Deon de Lange
WITH South Africans still basking in the afterglow of Nelson Mandela Day, Deputy President Kgalema Motlanthe had to settle for relatively muted celebrations of his own birthday yesterday.
But the toned-down merriment was more than made up for by glowing salutations from the ANC Youth League, which issued a statement congratulating “President” Motlanthe on the occasion. The league made the same “mistake” last year.
“The ANC Youth League wishes President Kgalema Motlanthe a joyous and productive birthday. Comrade Motlanthe is a politically, organisationally and ideologically sound leader of the ANC, and a committed servant of the people,” the league said.
Asked whether the reference to “president” had been a typing error, youth league spokeswoman Khusela Sangoni-Khawe told Independent Newspapers that there were “several factors” that had led the league to refer to Motlanthe as “president”.
She said it was customary in the ANC to refer to former presidents as “comrade president” – seemingly conflating the roles of president of the country and president of the party.
She said the ANC still referred to former president Thabo Mbeki as “comrade president”, but neglected to add that Mbeki was indeed a former president of the ANC. Motlanthe briefly served as president of SA after Mbeki was fired by the ANC in 2008, but has never held the position of ANC president.
Sangoni-Khawe also noted that, as President Jacob Zuma was currently abroad on a state visit to China, Motlanthe was now the acting president of SA.
This point was confirmed yesterday by Motlanthe’s spokesman, Thabo Masebe.
But the real reason for the youth league’s cheeky promotion of Motlanthe became clear when Sangoni-Khawe was pressed for a better explanation. “It is also our aspiration that, come Mangaung, we will no longer have to refer to comrade Motlanthe as deputy president,” she said.
The league hopes to replace Zuma with Motlanthe when delegates gather in December for the party’s national conference.
But in the light of recent disciplinary steps against former youth league leader Julius Malema, which resulted in his expulsion from the party for, among other things, comparing Zuma unfavourably to Mbeki, Sangoni-Khawe was quick to add that the league’s comments did not amount to “opening the leadership debate”.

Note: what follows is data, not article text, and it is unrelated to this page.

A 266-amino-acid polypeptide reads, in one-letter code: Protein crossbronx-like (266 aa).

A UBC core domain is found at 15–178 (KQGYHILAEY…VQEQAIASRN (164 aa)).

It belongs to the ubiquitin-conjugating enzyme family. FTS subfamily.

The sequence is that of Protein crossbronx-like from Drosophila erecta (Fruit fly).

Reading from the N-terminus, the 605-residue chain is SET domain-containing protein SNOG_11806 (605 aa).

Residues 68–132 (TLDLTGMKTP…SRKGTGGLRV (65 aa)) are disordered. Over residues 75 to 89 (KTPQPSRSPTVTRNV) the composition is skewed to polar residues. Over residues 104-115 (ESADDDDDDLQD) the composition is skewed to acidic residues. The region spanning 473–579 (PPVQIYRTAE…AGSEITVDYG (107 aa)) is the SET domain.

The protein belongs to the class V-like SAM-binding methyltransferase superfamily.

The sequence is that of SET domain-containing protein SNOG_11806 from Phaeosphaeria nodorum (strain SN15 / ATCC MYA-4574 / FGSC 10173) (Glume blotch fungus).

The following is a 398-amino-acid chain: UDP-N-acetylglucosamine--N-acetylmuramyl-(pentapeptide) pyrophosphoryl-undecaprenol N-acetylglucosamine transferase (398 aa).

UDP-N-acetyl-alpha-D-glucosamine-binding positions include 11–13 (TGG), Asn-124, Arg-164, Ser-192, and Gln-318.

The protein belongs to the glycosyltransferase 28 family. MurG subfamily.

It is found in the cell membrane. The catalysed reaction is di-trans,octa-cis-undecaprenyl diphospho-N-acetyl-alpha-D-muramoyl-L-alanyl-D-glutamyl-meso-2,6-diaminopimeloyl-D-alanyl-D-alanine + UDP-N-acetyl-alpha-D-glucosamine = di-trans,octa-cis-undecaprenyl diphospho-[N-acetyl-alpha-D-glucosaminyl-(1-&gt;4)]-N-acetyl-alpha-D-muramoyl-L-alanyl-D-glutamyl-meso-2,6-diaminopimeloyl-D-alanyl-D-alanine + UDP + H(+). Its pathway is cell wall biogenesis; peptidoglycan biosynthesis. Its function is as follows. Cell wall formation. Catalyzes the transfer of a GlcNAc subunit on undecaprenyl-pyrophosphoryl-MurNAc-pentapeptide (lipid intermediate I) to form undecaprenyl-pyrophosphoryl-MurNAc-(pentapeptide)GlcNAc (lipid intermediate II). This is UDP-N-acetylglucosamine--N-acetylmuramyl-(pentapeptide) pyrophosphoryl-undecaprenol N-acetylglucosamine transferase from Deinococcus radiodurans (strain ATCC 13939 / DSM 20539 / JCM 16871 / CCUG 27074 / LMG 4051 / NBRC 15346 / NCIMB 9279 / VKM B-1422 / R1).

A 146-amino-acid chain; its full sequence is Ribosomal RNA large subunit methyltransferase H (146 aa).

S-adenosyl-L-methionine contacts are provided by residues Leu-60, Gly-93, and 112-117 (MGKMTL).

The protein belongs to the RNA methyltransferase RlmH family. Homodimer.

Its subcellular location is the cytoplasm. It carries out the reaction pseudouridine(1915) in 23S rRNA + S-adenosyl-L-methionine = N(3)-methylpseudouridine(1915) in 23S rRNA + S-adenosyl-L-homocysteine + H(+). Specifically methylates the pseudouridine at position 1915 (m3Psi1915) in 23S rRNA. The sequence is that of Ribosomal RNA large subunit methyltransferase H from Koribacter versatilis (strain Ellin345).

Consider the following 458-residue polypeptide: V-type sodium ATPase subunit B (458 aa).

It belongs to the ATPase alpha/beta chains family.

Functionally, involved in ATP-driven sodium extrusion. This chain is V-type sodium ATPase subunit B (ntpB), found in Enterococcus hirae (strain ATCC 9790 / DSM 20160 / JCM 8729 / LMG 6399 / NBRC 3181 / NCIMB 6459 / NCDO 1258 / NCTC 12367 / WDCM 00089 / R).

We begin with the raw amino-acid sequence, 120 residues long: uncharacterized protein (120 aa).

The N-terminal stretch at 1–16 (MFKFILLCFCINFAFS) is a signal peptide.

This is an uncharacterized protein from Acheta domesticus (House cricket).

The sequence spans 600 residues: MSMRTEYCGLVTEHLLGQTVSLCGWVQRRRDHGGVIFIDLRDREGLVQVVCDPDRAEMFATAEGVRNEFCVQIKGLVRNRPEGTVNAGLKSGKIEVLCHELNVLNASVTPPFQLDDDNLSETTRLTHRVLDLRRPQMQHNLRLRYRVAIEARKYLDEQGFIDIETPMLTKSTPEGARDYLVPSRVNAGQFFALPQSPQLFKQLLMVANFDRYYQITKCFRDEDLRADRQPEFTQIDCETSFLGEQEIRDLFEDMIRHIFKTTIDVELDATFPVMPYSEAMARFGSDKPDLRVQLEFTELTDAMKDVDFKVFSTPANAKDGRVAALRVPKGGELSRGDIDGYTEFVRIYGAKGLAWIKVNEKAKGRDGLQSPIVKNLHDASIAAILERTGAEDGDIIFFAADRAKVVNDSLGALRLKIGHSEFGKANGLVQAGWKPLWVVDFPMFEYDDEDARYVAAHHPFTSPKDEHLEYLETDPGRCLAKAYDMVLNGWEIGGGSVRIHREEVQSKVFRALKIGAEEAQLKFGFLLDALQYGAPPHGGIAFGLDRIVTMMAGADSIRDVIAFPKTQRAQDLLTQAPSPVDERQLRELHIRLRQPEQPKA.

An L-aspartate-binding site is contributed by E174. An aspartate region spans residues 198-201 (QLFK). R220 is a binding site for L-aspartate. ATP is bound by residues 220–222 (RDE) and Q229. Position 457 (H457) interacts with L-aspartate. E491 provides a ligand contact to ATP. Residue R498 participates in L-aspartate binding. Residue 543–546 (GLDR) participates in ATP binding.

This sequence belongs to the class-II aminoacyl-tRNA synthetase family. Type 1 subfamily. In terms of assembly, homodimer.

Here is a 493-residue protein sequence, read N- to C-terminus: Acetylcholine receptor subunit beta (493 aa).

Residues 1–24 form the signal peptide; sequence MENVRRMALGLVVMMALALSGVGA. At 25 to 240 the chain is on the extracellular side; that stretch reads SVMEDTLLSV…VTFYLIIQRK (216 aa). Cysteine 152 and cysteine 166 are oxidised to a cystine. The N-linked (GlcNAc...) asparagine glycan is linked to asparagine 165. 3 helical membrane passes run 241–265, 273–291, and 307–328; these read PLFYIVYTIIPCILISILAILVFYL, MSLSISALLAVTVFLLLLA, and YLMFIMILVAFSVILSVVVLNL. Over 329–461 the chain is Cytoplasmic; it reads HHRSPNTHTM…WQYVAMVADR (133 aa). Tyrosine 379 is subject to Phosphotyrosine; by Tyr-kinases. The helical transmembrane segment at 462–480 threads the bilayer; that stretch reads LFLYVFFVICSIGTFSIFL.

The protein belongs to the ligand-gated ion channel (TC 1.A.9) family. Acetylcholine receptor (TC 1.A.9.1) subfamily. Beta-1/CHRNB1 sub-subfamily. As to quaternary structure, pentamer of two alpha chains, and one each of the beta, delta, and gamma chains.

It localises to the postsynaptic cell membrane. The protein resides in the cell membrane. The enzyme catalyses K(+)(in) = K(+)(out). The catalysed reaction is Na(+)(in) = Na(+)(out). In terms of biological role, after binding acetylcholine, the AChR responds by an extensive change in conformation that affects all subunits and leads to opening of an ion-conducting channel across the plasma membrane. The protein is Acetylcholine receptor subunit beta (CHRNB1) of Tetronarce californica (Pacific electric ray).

The ANC has banned members from openly discussing leadership succession until nominations officially open in October. “We are not nominating (Motlanthe) – we are just joining the discourse on leadership,” Sangoni-Khawe added.
The league’s statement read like election campaign rhetoric. It recalled Motlanthe’s Struggle credentials (“he was sentenced to 10 years on Robben Island” and “he has served in the underground structures of the ANC”), and punted him as a “capable cadre” ready to “serve and take up the challenges confronting our people”.
“Through comrade Motlanthe we have been reminded about the centrality and importance of education, self-sacrifice and revolutionary theory in practice for the fundamental transformation of society.
“He never misses an opportunity to remind us that it is our obligation, as young people, to constantly question and fearlessly challenge the status quo.”
If any doubt remained about which presidential mast the league had nailed its colours to, this was dispelled by the statement’s conclusion that “undoubtably (sic)”, Motlanthe “is the future of the ANC and South Africa”.
And in case Motlanthe himself had doubts about his future, the league put him on notice by saying that, “when the time comes in the next few months”, Motlanthe’s values of “principle, integrity and humility” would guide him once the mandate of leadership was bestowed on him by the “overwhelming majority” of ANC members.
The ANC also issued a congratulatory message yesterday, thanking “the deputy president” for his “selfless, consistent and impacable (sic) leadership and contribution to the selfless struggle and governance of our country”.